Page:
One configuration error or overlooked step can send your server deployment off a cliff. This simple checklist will help you complete the process efficiently and avoid costly mistakes.
Server deployments and migrations can go bad in a hurry. Choose the wrong platform or configuration and you could find yourself with an incompatible setup. That can be an expensive mistake, in terms of both the time and capital required to repair the error. Deploying a new server is no time to discover that a client or department runs a critical application requiring a 32-bit OS. Nor is deploy day a good time to learn the box doesn't have the necessary spindles, drive arrays, or licenses required to meet application or business requirements.
Even if you get the server configuration correct, there's no guarantee you won't overlook a key step, like properly configuring DHCP, testing a new backup routine, or installing and configuring antivirus software. There's simply too much to remember. You can't commit it all to memory.
Like New York Times bestselling author Atul Gawande (author of The Checklist Manifesto), I'm a believer in the power of checklists. As Gawande points out, checklists need not be overwhelming, terribly complicated, or extensive to prove helpful. In fact, the best checklists are often quick, concise reminders of simple but critical steps.
The Server Deployment/Migration Checklist is designed to provide IT consultants, systems engineers, and network administrators with a single-page document to help ensure that a new server is configured correctly and properly deployed or migrated.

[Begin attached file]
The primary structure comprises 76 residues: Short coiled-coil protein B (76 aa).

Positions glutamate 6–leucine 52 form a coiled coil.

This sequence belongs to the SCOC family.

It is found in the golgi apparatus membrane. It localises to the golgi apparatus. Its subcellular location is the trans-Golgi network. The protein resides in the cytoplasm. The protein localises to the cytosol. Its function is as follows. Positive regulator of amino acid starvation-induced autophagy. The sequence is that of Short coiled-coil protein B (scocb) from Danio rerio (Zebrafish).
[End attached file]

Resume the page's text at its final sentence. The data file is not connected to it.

At the top of the list are several items in bold. They must be considered before placing an order for a new system. By reviewing bold items before ordering a new machine, you'll eliminate many potential surprises and avoid many incompatibilities.For example, take the first step: 32- v. 64-bit OS / App Requirements. I recently spent three or four hours simply reviewing whether a client's many essential business applications necessitated deploying a 32-bit operating system on a replacement server. In fact, that proved to be the case (two of five vendors stated that their software was supported only on a 32-bit server OS). Thus, my office was able to avoid having to return the system to the shop to wipe the intended 64-bit OS off the box in favor of the 32-bit alternative.
The remaining items on the checklist provide space to log any special requirements or notes and to record critical documentation as a new server is deployed.
Checklists are surprisingly powerful. By checking off deployment steps as they're completed, you can see at a glance whether any critical actions remain. Despite interruptions, unplanned problems, and inevitable glitches, it's easy to keep track of what steps have been completed and which remain. Follow the checklist, and it will be hard to overlook important steps, such as testing backup operations, enabling custom disk quotas, and configuring battery backup software.
Using the checklist doesn't mean a server deployment or migration will complete more quickly — but it will help you complete the process effectively and efficiently. Download the Server Deployment/Migration Checklist and let me know if you don't agree it helps simplify an otherwise complex project.